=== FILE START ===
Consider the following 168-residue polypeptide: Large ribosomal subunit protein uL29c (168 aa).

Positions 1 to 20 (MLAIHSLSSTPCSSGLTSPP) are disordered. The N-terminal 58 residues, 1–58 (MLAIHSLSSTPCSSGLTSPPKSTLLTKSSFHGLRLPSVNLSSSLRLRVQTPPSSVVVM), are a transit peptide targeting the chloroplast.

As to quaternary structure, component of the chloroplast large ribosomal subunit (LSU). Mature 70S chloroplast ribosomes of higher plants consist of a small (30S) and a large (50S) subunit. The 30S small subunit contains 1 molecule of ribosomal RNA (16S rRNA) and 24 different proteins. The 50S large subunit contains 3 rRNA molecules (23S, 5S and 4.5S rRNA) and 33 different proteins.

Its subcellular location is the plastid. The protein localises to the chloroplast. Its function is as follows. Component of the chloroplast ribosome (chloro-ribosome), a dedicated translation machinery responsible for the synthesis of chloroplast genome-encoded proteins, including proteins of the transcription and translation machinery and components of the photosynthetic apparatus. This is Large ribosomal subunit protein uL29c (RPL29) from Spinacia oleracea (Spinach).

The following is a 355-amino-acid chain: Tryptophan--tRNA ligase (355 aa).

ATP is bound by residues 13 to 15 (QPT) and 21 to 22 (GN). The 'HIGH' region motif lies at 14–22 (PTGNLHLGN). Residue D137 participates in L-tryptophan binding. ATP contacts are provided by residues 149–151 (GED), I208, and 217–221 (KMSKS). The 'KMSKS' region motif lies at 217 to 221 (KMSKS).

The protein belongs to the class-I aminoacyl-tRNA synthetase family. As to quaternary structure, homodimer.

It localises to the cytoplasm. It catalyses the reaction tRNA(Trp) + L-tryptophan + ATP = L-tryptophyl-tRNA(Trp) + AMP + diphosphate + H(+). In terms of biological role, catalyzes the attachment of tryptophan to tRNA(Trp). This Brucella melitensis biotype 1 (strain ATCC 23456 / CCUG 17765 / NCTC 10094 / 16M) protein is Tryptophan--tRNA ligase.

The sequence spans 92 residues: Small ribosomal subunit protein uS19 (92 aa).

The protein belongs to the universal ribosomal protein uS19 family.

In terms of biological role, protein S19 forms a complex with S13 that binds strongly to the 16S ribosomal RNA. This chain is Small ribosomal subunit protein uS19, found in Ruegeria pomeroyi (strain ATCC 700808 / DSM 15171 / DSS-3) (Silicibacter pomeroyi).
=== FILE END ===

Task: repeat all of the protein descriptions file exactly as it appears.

Consider the following 168-residue polypeptide: Large ribosomal subunit protein uL29c (168 aa).

Positions 1 to 20 (MLAIHSLSSTPCSSGLTSPP) are disordered. The N-terminal 58 residues, 1–58 (MLAIHSLSSTPCSSGLTSPPKSTLLTKSSFHGLRLPSVNLSSSLRLRVQTPPSSVVVM), are a transit peptide targeting the chloroplast.

As to quaternary structure, component of the chloroplast large ribosomal subunit (LSU). Mature 70S chloroplast ribosomes of higher plants consist of a small (30S) and a large (50S) subunit. The 30S small subunit contains 1 molecule of ribosomal RNA (16S rRNA) and 24 different proteins. The 50S large subunit contains 3 rRNA molecules (23S, 5S and 4.5S rRNA) and 33 different proteins.

Its subcellular location is the plastid. The protein localises to the chloroplast. Its function is as follows. Component of the chloroplast ribosome (chloro-ribosome), a dedicated translation machinery responsible for the synthesis of chloroplast genome-encoded proteins, including proteins of the transcription and translation machinery and components of the photosynthetic apparatus. This is Large ribosomal subunit protein uL29c (RPL29) from Spinacia oleracea (Spinach).

The following is a 355-amino-acid chain: Tryptophan--tRNA ligase (355 aa).

ATP is bound by residues 13 to 15 (QPT) and 21 to 22 (GN). The 'HIGH' region motif lies at 14–22 (PTGNLHLGN). Residue D137 participates in L-tryptophan binding. ATP contacts are provided by residues 149–151 (GED), I208, and 217–221 (KMSKS). The 'KMSKS' region motif lies at 217 to 221 (KMSKS).

The protein belongs to the class-I aminoacyl-tRNA synthetase family. As to quaternary structure, homodimer.

It localises to the cytoplasm. It catalyses the reaction tRNA(Trp) + L-tryptophan + ATP = L-tryptophyl-tRNA(Trp) + AMP + diphosphate + H(+). In terms of biological role, catalyzes the attachment of tryptophan to tRNA(Trp). This Brucella melitensis biotype 1 (strain ATCC 23456 / CCUG 17765 / NCTC 10094 / 16M) protein is Tryptophan--tRNA ligase.

The sequence spans 92 residues: Small ribosomal subunit protein uS19 (92 aa).

The protein belongs to the universal ribosomal protein uS19 family.

In terms of biological role, protein S19 forms a complex with S13 that binds strongly to the 16S ribosomal RNA. This chain is Small ribosomal subunit protein uS19, found in Ruegeria pomeroyi (strain ATCC 700808 / DSM 15171 / DSS-3) (Silicibacter pomeroyi).